Sunday, January 27, 2013

I'm here, I'm here!

I'm not sure how much time I'll be able to blog, as some folks know, my life has been a bit dramatic over the last year or so, and there has not been much time for horses, much less blogging.  But, I am here in spirit, and have been since Denise's very first RAC, so I just had to join :-)

For those that don't know me, I'm Michelle in Connecticut, and Amanda's mom.  We have two Curlies right now, Lakota Gem, who is (or was) my horse, and Morningstar Jen.  Lakota and Jen are full siblings, whom we have rescued at different times in their lives, from different places.  I bought Lakota at the age of 7, unhandled, she will be 17 this year, so I've taken it REALLY slowly bringing her along *ahem*

Jen is 16 years old, and we have had her for 6 years.  Jen's story is here:  Amanda is riding Lakota this year, because as it turns out, Jen is almost completely blind.  We are now sharing a horse, and as the vet said, when she declared Jen blind and unfit for trail riding, pointed to Lakota's obvious rubenesque' figure and said "PLEASE have your daughter ride *that* one,  Please?"

Lakota is a sensitive horse, and always has been.  I like her sensitivity, and don't want to dull it out of her, but we need to find a balance between over-sensitive vs. lightness, reactive vs. engaged.  We are finally pretty darned good at the walk, and I do need to begin some trot work with her.  This should be interesting. She needs to get used to, and understand, that I will move around on her back when she trots.  She will pick up the trot, but when she feels me moving around up there, she stops, afraid I'm going to fall off, I guess, or unsure, unconfident.  She does need work on confidence, also.  A lot of confidence.  Lakota is always looking for Bigfoot in the woods.  She swears he is around every corner or bend in the trail, behind ever big rock waiting to leap out.  Sasquatch eat horses, did you know that?  That's what Lakota told me, anyway.

So while I am the ever-watchful mother, always nearby when my daughter rides, with Amanda and Lakota's differences in language, I have made it a point to get on Lakota after Amanda is finished, just to make sure that Lakota's funny little habits while Mandy rides aren't really becoming ingrained habits, but just feedback, as we assume.  And so far, so good, just feedback.

Here is my comment on Janeen's question about Amanda's post on her "spagetti arms", a term from one of my all time movies.  Anybody know which movie that is?.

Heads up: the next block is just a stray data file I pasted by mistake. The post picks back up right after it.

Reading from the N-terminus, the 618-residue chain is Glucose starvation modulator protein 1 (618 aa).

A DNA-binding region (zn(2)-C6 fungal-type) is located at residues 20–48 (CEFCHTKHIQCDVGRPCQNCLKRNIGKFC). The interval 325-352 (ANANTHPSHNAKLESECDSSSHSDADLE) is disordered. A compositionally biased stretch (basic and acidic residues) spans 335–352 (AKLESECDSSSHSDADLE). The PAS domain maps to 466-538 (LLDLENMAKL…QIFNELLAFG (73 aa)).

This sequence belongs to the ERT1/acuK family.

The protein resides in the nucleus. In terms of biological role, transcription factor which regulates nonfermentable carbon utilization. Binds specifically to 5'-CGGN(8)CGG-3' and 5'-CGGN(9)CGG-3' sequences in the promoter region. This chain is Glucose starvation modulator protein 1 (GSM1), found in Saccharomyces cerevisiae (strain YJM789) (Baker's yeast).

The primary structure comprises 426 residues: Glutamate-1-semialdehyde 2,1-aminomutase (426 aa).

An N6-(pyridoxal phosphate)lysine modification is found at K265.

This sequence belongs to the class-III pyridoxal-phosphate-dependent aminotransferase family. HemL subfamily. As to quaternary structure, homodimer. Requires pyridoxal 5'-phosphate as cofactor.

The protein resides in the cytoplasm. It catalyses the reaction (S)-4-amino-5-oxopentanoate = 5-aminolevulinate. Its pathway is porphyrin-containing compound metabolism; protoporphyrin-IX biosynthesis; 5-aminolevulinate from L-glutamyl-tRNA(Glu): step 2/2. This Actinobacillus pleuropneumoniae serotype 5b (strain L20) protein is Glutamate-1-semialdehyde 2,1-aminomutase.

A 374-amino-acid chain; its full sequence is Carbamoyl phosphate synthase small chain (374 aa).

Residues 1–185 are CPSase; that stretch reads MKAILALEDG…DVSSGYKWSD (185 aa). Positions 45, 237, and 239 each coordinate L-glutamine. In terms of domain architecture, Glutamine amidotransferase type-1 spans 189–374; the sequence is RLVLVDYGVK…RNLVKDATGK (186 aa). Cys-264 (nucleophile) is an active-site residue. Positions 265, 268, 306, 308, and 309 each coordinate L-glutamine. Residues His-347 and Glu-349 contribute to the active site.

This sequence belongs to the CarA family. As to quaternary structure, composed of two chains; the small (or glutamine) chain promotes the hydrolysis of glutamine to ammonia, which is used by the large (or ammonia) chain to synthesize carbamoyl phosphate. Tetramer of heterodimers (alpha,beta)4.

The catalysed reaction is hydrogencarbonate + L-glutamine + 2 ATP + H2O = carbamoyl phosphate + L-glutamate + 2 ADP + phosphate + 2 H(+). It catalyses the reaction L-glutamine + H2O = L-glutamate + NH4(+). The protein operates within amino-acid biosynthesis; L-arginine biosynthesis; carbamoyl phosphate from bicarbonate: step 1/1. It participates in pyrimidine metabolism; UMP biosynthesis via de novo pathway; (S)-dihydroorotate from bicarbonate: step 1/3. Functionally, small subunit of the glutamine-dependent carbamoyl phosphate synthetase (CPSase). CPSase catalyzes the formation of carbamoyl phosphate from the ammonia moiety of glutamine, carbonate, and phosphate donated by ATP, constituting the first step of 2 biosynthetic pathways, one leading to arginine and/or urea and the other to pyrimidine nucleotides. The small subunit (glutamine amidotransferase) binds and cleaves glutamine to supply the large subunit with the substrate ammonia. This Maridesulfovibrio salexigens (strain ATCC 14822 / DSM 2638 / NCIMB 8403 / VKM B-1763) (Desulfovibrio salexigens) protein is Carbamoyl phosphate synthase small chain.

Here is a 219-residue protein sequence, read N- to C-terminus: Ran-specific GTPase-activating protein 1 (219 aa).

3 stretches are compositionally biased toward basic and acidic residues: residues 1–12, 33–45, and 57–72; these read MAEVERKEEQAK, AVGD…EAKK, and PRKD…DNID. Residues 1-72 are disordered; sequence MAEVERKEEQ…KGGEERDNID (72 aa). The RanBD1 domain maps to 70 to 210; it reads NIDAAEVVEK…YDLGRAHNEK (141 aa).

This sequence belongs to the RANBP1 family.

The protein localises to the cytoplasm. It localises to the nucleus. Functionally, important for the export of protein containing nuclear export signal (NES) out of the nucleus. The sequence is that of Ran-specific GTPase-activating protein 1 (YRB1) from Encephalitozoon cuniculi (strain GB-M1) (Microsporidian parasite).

"Hi Janeen, as Amanda's mom, ad hoc instructor, and inadvertent trainer of Miss Lakota, I can explain because I used the term "floppy wrists" and "spagetti arms" with Amanda today.  Lakota is a very green, very sensitive horse.  She doesn't know how to fill in the blanks for unclear cues.  She honestly doesn't know what you want if you aren't clear, both in your thoughts, your cues, and your body language.  She can be very frustrating to ride, until you understand what she is trying to tell you, get out of your own head/ego, and listen rather than blame the horse.  Don't ask me how I know this ;-)

Anyway, Amanda tends to "drop" the reins.  She holds them with such a loose hold that they look like they will fall out of her fingers.  Her wrists kind of flop down, and when she wants to cue the horse, she does it in a half-hearted way.  She kind of twists her wrist backward, rather than using a very clear signal with a hinge at the shoulder and 90 degree bend at the elbow with a straight line from elbow to bit end (well, rein end I should say, we use bitless here).  When Amanda opens her rein, she kind of half-heartedly opens it very loosely.  Lakota needs  to know what is being asked.  If you are going to open the rein, then open that rein, dammit, and give her space to move into!  She has a very big personal bubble, and needs space to move into or she feels her movement is impeded.  This shows up in lunging or free lunging her, also.  She will stop dead in her tracks if you get the tiniest bit ahead of her girth line, and just turn and face you.

amanda also lets her reins get too long probably because they are literally sliding out of her hands, and then when she shortens them she tends to hold them too tight, or forget to lengthenn the outside rein when engaging the inside rein in order to allow Lakota to bend.  When this happens, Lakota's neck gets short and thick, she twists her head to the side and sidepasses.

These are all things that lesson horses, all Mandy has ridden so far, will make up for, or ignore.  Lakota, however, does not.  She also will walk around the ring backwards if your butt is too tight.  Don't ask me know I know that one, too.  

Lakota is really a GREAT teacher when it comes to this stuff.  "


  1. Thanks, Michelle! I will think about this as I'm riding next time! I really should take some lessons every now and then!

  2. Love your "don't ask me how I know this" comments! Yep, our horses are GREAT teachers, aren't they Michelle?? ;)

  3. It's a hard lesson to learn when to listen and when to guide (tell.) It is actually better to have an "elastic" contact with your horse's mouth because otherwise they have no guidance from you! If you don;t "lead" they'll make up what they decide to do... It's always a balancing job. Of course if a horse is trained to neck rein, the rules are different!
    I'm sure that Lakota is always aware of potential Sasquatch all around you in the trees! :-) Laurie